I didn’t get an agent during Pitch Wars. In fact, not only did I not get an agent during Pitch Wars, but I didn’t get an agent with my Pitch Wars book at all—I didn’t sign with my agent until after I’d stopped querying my PW MS and started querying my next book. And yep: That was hard. Really hard. I-came-super-close-to-giving-up-for-good hard. As fun as it was to see so many of my Pitch Wars friends get agents and book deals during or soon after the contest ended, it was also an overwhelming reminder of what felt like my big, fat failure.
And yet, even in the darkest moments, I never for a single second regretted applying to or being accepted into Pitch Wars 2015. And despite the fact that my Pitch Wars book is currently shelved, and will eventually need another big rewrite (sob) before I can show it to my agent and have hopes of submitting it to publishers, I am so grateful for the Pitch Wars experience. Because you know what? It’s true, what people say—Pitch Wars is about WAY more than just the agent round. Whether or not you get agent requests, whether or not you come out of the contest with an offer or languish in the query trenches for years more, Pitch Wars has a profound effect on your life and your writing. I promise!
Here are five reasons that Pitch Wars was 100% worth it to me, even without getting an agent for that book:
1. It gave me validation in a moment when I needed it greatly.
2015 was the second year that I applied to Pitch Wars. The first year, I didn’t get a single request for further materials from any of the mentors I applied to (though I did get immensely helpful feedback from two of the mentors—which is yet another reason applying to Pitch Wars is so worth it, even if you don’t get in!). In 2015, though, I got requests from all five mentors—and knowing that got me through a LOT during what was probably the most emotionally difficult year in my writing life. I’d already queried my Pitch Wars book quite a bit before I got into the contest, and had had a decent request rate that had within a few months turned into a lot of full rejections. I was convinced that my book needed a lot of work, and starting to feel hopeless about my skill. Getting those mentor requests reminded me that I HAD worked hard to get to where I was, and that my writing did have something it that was worth fighting for. In the months after Pitch Wars, when I was feeling frustrated about not getting anywhere with that manuscript, remembering the fact that all five mentors had loved my writing was all that kept me going some days!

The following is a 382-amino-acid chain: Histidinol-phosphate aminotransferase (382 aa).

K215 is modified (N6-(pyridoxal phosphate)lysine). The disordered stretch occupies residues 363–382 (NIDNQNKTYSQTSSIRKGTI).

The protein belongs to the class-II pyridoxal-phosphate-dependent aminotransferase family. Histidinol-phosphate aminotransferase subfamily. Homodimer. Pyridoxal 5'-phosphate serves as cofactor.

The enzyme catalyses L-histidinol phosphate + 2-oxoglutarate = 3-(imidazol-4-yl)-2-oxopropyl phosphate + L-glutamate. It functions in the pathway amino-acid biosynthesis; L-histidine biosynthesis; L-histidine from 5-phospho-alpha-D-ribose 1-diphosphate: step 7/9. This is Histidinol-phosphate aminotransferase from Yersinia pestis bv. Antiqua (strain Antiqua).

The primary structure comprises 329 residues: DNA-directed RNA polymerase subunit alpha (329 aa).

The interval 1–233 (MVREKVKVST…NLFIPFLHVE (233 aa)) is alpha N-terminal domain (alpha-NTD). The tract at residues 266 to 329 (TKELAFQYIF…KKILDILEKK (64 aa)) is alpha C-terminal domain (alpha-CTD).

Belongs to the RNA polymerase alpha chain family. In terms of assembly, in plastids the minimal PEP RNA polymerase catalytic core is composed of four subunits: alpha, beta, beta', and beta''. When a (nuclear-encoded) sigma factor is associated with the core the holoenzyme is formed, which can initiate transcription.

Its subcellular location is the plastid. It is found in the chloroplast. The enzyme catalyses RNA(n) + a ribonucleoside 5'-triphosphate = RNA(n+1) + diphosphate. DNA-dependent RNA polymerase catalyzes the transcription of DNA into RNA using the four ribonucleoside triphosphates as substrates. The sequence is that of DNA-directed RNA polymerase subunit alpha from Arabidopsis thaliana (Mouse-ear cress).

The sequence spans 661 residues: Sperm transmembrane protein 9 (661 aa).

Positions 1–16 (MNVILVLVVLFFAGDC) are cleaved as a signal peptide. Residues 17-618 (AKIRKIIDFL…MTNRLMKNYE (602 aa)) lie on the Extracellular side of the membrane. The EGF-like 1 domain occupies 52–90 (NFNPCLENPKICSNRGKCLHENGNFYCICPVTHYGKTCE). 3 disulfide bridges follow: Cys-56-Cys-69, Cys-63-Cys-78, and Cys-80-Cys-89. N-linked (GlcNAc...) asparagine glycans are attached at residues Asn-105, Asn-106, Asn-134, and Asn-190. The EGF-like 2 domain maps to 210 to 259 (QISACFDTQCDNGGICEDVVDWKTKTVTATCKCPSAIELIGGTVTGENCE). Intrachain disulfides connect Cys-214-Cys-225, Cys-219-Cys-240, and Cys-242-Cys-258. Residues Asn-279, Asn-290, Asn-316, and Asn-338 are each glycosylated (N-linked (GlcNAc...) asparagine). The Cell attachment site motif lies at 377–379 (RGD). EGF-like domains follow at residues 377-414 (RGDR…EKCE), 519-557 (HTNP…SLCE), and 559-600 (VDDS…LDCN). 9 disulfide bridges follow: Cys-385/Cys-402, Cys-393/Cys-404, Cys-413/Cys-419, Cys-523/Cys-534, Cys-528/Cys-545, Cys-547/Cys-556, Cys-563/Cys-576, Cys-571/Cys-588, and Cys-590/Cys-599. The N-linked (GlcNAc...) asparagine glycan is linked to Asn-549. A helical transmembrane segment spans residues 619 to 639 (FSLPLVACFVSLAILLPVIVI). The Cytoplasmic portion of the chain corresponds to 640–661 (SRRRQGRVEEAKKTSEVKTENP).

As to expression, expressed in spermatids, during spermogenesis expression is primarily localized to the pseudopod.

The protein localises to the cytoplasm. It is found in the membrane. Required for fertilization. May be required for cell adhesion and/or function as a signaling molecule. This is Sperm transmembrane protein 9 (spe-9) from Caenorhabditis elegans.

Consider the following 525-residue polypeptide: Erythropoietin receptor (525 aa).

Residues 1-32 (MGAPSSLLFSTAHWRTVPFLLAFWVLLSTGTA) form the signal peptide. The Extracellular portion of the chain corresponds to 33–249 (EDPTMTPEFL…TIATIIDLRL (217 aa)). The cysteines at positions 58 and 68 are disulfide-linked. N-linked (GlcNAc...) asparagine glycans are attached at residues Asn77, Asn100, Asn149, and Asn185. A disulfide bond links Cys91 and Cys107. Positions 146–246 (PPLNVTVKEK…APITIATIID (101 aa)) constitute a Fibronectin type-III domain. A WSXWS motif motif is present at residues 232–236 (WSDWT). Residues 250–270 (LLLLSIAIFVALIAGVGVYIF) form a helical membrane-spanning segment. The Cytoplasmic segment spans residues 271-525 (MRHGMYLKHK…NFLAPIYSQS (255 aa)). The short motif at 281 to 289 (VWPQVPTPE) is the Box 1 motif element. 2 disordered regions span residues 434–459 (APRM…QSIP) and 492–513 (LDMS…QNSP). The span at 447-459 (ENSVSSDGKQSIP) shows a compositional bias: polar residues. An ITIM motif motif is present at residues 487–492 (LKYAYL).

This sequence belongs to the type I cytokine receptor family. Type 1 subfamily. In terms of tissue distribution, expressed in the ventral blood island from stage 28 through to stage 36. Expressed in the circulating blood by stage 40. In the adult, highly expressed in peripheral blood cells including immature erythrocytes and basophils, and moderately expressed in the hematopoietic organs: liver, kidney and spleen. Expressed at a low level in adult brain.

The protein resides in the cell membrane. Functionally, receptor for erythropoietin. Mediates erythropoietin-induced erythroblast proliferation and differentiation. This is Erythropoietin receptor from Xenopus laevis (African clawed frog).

2. It taught me how to really revise.
I was not a greenie writer when I got into Pitch Wars—my Pitch Wars novel was my fourth, and the second one I queried. I knew how to take a critique and how to revise. But during Pitch Wars, because my novel had serious pacing issues, I ended up revising on a completely different level than I ever had before. I don’t have an exact number for how many words I cut and rewrote during the work period, but I estimate that I rewrote about 2/3 of it more or less from scratch, and I moved all of the chapters into different places.
That level of revision was pretty enormous, and the book that I’ve fully revised since then didn’t require nearly so much work. But revising that dramatically was one of the most helpful things I’ve ever done in my writing career, because it taught me how to dig into my story without being afraid of breaking it, and it also helped me figure out how to hone in on my book’s heart and make certain that the plot was revealing that heart in the best way it could. With my next book, I was able to change up one of the timelines in the story with confidence and without panicking, because my Pitch Wars experience had taught me how effective (and fun!) large-level revision can be.
3. It gave me a community.
As I said, I wasn’t new to writing when I got into Pitch Wars. I had writer friends that spanned the gamut from close lifelong friends I’d been writing with for years to acquaintances on Twitter whom I cheered along in their #amwriting goals. But the Facebook group for the Pitch Wars 2015 mentees quickly started to feel like my online “home”—the one place I went to (and still go to) first thing every day, the place where I take all my writerly questions, and the people with whom I share both my successes and my hard moments. My Pitch Warrior buddies have brainstormed with me, encouraged me when I was this close to throwing in the towel for good, and celebrated with me when things went my way. I’ve also forged several new close individual friendships with people I met from Pitch Wars—one fellow Pitch Warrior is even my co-mentor for Pitch Wars 2016 (as well as an agent sister!).
4. It took my CP experience to a whole new level.
Before Pitch Wars, I had CPs, but I’d always had a tough time finding critique partners and beta readers who gave the kinds of critiques I needed to truly take my MSs to the next level. In writing my first post-PW book, I was floored with how fantastic the critiques I got from CPs I’d met during Pitch Wars were. My CPs helped strengthen my story beyond recognition, and even suggested a lot of ideas that I ended up incorporating during my revisions that made my book a hundred times better. That was the book that I eventually got an agent with, and among other reasons, I cite the fact that my Pitch Wars CPs pushed me to grow and stretch in ways I’d never been able to before.
5. It didn’t end in November.
Probably the biggest thing I have to say to recommend the Pitch Wars experience is this: It goes so far beyond a two-month revision fest. All of the things I’ve mentioned in this post—validation, community, revision skills, and new CPs—are things that continue in my life even now, nearly a year later, and continue to strengthen my writing and fortify my tender emotions as I continue in my journey toward publication!